MEDIA CONTACT: Mark E. Brady, Chief Spokesperson, 240-508-7930
The fire service has seen an increase in home fires with the popularity and increased use of candles. Combine the everyday popularity with the increased use during the Holiday Season where candles play an important role in religious celebrations and the chances of a candle igniting a fire increases. December is the peak time of year for home candle fires. In December, across the country, 13% of home candle fires begin with decorations compared to 4% the rest of the year.
The Prince George's County Fire/EMS Department is providing safety tips from the United States Fire Administration to help eliminate preventable candle fires and keep Safety First to ensure everyone goes home. On average there are 42 home candle fire reported every day.
Causes and Circumstances of Home Candle Fires
More than half of all candle fires start when something that could burn, such as furniture, mattresses or bedding, curtains, or decorations is too close to the candle.
In one-fifth (20%) of candle fires, the candles are unattended or abandoned.
Over one-third (36%) of home candle fires begin in the bedroom.
Falling asleep is a factor in 12% of home candle fires and 36% of the associated deaths.
December is the peak time of year for home candle fires. In December 13% of home candle fires begin with decorations compared to 4% the rest of the year.
One-half of home candle fire deaths occur between Midnight and 6 am.
Young children and older adults have the highest death risk from candle fires.
The risk of fatal candle fires appears higher when candles are used for light.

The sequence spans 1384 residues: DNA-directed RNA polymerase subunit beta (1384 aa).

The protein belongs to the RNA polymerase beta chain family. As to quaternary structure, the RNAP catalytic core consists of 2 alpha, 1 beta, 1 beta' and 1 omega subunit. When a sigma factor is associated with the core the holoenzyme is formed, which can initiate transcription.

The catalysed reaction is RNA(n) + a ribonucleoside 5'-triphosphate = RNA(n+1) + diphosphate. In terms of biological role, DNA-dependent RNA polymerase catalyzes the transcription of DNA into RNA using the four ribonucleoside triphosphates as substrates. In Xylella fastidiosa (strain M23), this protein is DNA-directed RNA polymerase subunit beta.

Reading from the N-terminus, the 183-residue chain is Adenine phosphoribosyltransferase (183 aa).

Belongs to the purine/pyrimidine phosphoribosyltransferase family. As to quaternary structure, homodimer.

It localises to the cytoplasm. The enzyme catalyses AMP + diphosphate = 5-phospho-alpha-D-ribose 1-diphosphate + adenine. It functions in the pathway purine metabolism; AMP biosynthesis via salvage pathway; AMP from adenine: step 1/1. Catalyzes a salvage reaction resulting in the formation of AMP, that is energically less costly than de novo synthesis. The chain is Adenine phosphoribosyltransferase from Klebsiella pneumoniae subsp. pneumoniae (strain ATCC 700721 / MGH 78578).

Sources: NFIRS, NFPA
CANDLE SAFETY TIPS
Consider using battery-operated flameless candles, which can look, smell and fell like real candles.
If you do use candles, ensure they are in sturdy metal, glass or ceramic holders and placed where they cannot be easily knocked down.
Avoid using candles in bedrooms and sleeping areas.
Extinguish candles after use and before going to bed.
Keep candles at least 12 inches from anything that can burn.
Keep candles out of the reach of children and pets.
Set a good example by using matches, lighters and fire carefully.
Children should never be allowed to play with matches, lighters or candles.
Never use a candle where medical oxygen is being used. The two can combine to create a large, unexpected fire.
Always use a flashlight – not a candle – for emergency lighting.
Never put candles on a Christmas tree.
When using in home worship, don't place lit candles in windows, where blinds and curtains can close over them, or pass handheld candles from one person to another. To lower the risk of fire, only only a few designated adults should use candles.
And NEVER leave burning candles unattended!
Remember! Candle fires are PREVENTABLE!
In the event of a fire, remember time is the biggest enemy and every second counts!
Escape first, and then call for help. Develop a home fire escape plan and practice it frequently with your family. Designate a meeting place outside. Make sure everyone in the family knows two ways to escape from every room.
Finally, as in every season, have working smoke and carbon monoxide alarms installed on every level of your home, test them monthly and keep them clean and equipped with fresh batteries at all times. We strongly encourage the use of 10-year, tamper proof, with hush feature smoke and CO alarms.
Know when and how to call for help. Remember to practice your home escape plan.
The Prince George's County Safety First Program will provide County residents with a working smoke alarm and install one for you, free of charge. Simply call 311.
Please watch this music video by Blake Shelton. It is an excellent example of what can and will go wrong when you leave candles burning unattended. It only takes one misplaced or unattended candle to cause this type of damage.